(Jim) Hi, I’m Jim Shroyer, Extension Wheat Specialist at Kansas State University. (Erick) And I’m Erick DeWolf, Extension Plant Pathologist at Kansas State University. (Jim) And today we’ve been touring Clay County, Cloud County, Washington, Republic and we’ve looked at a lot of wheat fields today. And one thing that we saw this morning one of the best fields we’ve seen in couple, three weeks now and one of the best ones we’ve seen in north central today was down in Clay County at the County Extension Wheat Variety Demonstration Plot. That when we pulled up there, I thought, “Oh my goodness, where are we?” This wheat looks actually pretty good, we’re looking at maybe 50 bushel wheat, 40-50 bushel wheat. And the funny thing is that it is wheat after wheat and it has had 10 inches of rain on it since Mother’s Day. And it looked good. And we were standing in water this morning. (Erick) Yeah, I never would have dreamed any place in Kansas we would have been standing in water today. (Jim) But one thing with the yield potential and that rain, that 10 inches of rain since Mother’s Day, that’s about a month now, we both saw it, so what did we see there? (Erick) Well, there were some leaf diseases that were coming on in that particular location. It was a wheat on wheat type of production field… (Jim) No till. (Erick) No till, wheat on wheat type of production field, so second year in wheat and they were having some problems with tan spots. Tan spot is a disease that will often have as the name describes, tan or brown lesions where the fungus is coming off the residue, becomes established on the lower leaves and then this time of year moves up to the upper leaves. (Jim) OK, now wait a minute… I know, but how does that move up to the upper leaves? (Erick) Well, in this case the fungus is producing spores that are produced on those lesions, that we said became established on the lower leaves, and then they’re either splashed by rain or in the case of tan spot, it’s very capable of moving by wind as well. So it has a dual type of mechanism for its disposal. (Jim) So, do you think the tan spot at that location that we saw this morning down in Clay County, do you that is going to cause any test weight or yield loss? (Erick) Well, that’s a good question. A lot of the growers that were at the tour were asking that type of question. And typically when we see tan spot developing late in the season we’re not usually so concerned about outright yield loss, as much as we are loss of test weight. So some of the varieties were showing a high degree of susceptibility and they may lose some of their test weight because of that. (Jim) I think there is some potential there on some of those varieties, the very susceptible ones that the leaves were gone basically and I think we may lose a little bit, a bushel or two there, plus a few pounds on test weight as well. (Erick) Yeah, I think you’re right. A lot of it has to do with how long the disease has been there, so obviously if it’s up behind the flag leaf, upper leaves, it’s been there a while. This isn’t the first time that the disease has been a problem for these plants. And it’s been working away on some of those more susceptible varieties. And I think you’re right, we may see some yield loss in those particular varieties. (Jim) Well OK, one of the… is it just my perception here, but I think when tan spot affects the wheat in the fall, late fall, that’s when we really see yield loses unless protected somehow. (Erick) I think so. So tan spot can come become…come off those residues. We can get a generation of tan spot that becomes established in the fall. Or it can also become established early in the spring and whether it’s in the fall or spring, that early establishment… the earlier the disease gets started, the more generations it will have there and the more potential damage it can do to the leaves. (Jim) So I’ve got a variety that is fairly susceptible, and I’ve planted no till wheat on wheat, what can I do to… now that I’ve already made the decision to plant this variety and it’s up and growing and here we are in the spring time of the year, what can I do protect it? (Erick) We could use foliar fungicides to protect that varieties that we know have tan spot susceptibility, particularly first planting them back into a high residue type of situation. We could use early fungicides that would be trying to protect the plants from that early generation of spores that we said would be coming off the residue usually around April, March or April time frame. And then we want to come back later to protect that flag leaf if we still see disease continuing to develop there. (Jim) So you’re saying… so are you a proponent of this top dress, the time you dress and putting on a fungicide at that time? (Erick) Well, I’m not a strong proponent of that. I mentioned that as one particular strategy. But I think in many cases that second application the flag leaf, or boot time heading application does the heavy lifting with that particular dual application and you’re going to get 90 to 95 percent of the benefit out of that second application as you would out of the dual application. (Jim) Right, right. I agree. So, what do you think as far as, a trick question here, any particular fungicide better than other? (Erick) Well, there are a lot of products that are available to you. There’s a lot of tools that are in the tool box. We usually don’t talk about one being better than the other. It’s probably the decision to apply the fungicide that’s the most important thing. So, taking time to know what your variety susceptibility is, scouting your variety to know what the disease is and then taking the action to apply to see the disease pressure developing. It’s probably the most important decision you’ll make.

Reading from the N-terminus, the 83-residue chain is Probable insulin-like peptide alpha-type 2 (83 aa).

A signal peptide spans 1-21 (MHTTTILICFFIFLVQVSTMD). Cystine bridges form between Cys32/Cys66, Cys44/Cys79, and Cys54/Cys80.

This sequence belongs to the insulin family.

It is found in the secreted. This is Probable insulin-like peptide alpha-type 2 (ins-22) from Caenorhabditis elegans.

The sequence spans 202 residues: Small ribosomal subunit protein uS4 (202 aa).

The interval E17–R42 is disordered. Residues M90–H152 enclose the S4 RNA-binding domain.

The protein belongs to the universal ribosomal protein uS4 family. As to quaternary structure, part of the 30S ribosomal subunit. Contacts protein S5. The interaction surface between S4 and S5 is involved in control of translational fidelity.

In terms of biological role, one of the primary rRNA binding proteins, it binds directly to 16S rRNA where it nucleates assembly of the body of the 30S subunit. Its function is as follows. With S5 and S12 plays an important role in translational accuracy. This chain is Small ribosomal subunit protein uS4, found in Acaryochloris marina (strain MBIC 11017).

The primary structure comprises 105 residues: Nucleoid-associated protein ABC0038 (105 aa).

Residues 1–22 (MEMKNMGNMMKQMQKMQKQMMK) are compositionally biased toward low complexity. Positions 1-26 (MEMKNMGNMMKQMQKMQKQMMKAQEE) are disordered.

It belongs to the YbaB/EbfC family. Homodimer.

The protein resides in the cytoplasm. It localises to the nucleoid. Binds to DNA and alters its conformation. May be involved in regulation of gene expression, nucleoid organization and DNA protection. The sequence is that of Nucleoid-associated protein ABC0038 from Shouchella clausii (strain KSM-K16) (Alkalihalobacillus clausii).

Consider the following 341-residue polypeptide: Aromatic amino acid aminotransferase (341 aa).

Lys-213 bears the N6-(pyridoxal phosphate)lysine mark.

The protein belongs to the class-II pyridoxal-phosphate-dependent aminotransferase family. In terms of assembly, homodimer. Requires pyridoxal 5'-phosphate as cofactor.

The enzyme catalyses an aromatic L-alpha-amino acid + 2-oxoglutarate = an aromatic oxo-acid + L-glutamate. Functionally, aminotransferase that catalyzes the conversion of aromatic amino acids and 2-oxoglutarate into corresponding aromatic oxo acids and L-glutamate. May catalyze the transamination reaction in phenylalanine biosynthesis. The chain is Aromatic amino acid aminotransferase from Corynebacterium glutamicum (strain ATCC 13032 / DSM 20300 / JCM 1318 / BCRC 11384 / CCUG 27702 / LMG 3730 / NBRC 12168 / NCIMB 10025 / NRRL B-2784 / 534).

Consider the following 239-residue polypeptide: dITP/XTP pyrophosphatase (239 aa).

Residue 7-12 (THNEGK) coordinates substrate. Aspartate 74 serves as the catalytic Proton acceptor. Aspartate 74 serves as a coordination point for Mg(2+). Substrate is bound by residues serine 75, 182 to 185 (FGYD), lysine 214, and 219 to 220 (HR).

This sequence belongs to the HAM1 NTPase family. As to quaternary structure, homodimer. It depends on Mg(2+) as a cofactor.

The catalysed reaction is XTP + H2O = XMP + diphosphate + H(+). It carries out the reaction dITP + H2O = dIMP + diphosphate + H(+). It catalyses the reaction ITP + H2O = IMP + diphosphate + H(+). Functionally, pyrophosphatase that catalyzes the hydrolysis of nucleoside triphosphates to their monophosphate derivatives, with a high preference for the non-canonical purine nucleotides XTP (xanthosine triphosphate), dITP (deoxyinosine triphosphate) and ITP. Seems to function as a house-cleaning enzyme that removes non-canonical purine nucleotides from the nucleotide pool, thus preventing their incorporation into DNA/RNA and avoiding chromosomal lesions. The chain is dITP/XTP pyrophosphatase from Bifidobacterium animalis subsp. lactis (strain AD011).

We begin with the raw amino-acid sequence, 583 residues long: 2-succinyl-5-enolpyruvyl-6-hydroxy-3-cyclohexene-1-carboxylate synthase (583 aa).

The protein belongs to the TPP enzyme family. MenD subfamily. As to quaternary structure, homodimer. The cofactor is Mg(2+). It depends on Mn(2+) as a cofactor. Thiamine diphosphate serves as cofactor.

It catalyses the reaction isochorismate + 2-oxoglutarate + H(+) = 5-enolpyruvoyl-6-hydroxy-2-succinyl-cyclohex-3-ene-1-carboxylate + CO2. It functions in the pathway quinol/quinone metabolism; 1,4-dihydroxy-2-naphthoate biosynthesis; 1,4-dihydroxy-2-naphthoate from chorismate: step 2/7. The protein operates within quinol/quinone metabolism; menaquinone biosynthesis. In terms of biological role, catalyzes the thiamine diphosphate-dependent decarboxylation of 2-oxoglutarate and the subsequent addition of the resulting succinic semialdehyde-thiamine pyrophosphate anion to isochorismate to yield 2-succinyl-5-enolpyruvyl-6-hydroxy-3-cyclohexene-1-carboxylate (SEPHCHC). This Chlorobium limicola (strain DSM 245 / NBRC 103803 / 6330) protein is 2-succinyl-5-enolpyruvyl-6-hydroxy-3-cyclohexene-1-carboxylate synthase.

(Jim) Hi, I’m Jim Shroyer, Extension Wheat Specialist at Kansas State University. (Erick) And I’m Erick DeWolf, Extension Plant Pathologist for Kansas State University. We’re here in north central Kansas and we’ve been touring the wheat and one thing that I’ve noticed is based on planting date and variety there are some differences that we’re seeing this year. (Erick) We are. I think one of the things that a lot of growers have been asking of or seeing in their fields is just some really poor or thin stands. And I guess, do you have any insights into what you think might be going on with that? (Jim) Well, I think the big thing is the number one thing is rain, or the lack thereof. Last fall we were planting in some really dry conditions in north central and most of the state as far as that goes and we just didn’t have fairly…we didn’t have good establishment, the wheat is thin and didn’t tiller and we’ve had some really cold temperatures. Right after wheat was planted right off the bat, middle to early November we had some really cold temperatures. December we had some cold temperatures. Then in January bone chilling temperatures, where the temperatures got so darn low, you know three below, five below, ten below in that ballpark in this area of the state. So those, I think, those kinds of things kind of set it up for the wheat, just didn’t really get established well. Kind of got shocked and again, of course the drought stress that I mentioned earlier is the big thing I think. (Erick) Yeah, so do you think those really cold winter temperatures maybe combined with the dry conditions maybe predisposed us to some winter injury or winter kill those contributing, but just loss of stand as well? (Jim) Well that’s a good point. I think the dry soil and in some cases the soil was quite fluffy that we saw down in the central part of the state. It was very, very fluffy and that cold just penetrated quite well unfortunately. And we had damage that way, thin stands, again the drought has kept the wheat short and the short wheat is even shorter than it normally is. The other thing too, the producers this morning in the recent past have observed, is on planting depth. I think planting depth really has taken bushels away in terms of the yield losses because of winter damage and just thin stands associated with planting too shallow. (Erick) So what are some of the key things that you maybe see growers struggling with as you’ve looked at a lot of fields over the years? What do you think the key thing is on planting depth or what would people be looking for? (Jim) Well, I think one of the big things is, is making sure the drill has those sharp coulters so they can penetrate the residue and tilled ground, making sure planting depth… you’re not planting too deeply. But it seems like to me in some of the ground that’s planted shallow it’s been because of high residue situations. Planting in the morning time when that residue, the coulters won’t cut the residue and penetrate the soil. As opposed in the same field in the afternoon it’s able to penetrate the residue and being able to place it at a good depth. So, planting depth and this particular year, wheat that was planted early in a certain window, seems like to me, survived a little bit better. That last of September maybe that first week of October and wheat that doubled cropped, planted after row crops, that wheat is thin, it never tillered and that’s when those cold temperatures in November… just think about it, we planted the 15th, 20th of October after soybeans and the particular and then immediately the cold temperatures hit us so I think it just kind of shocked it.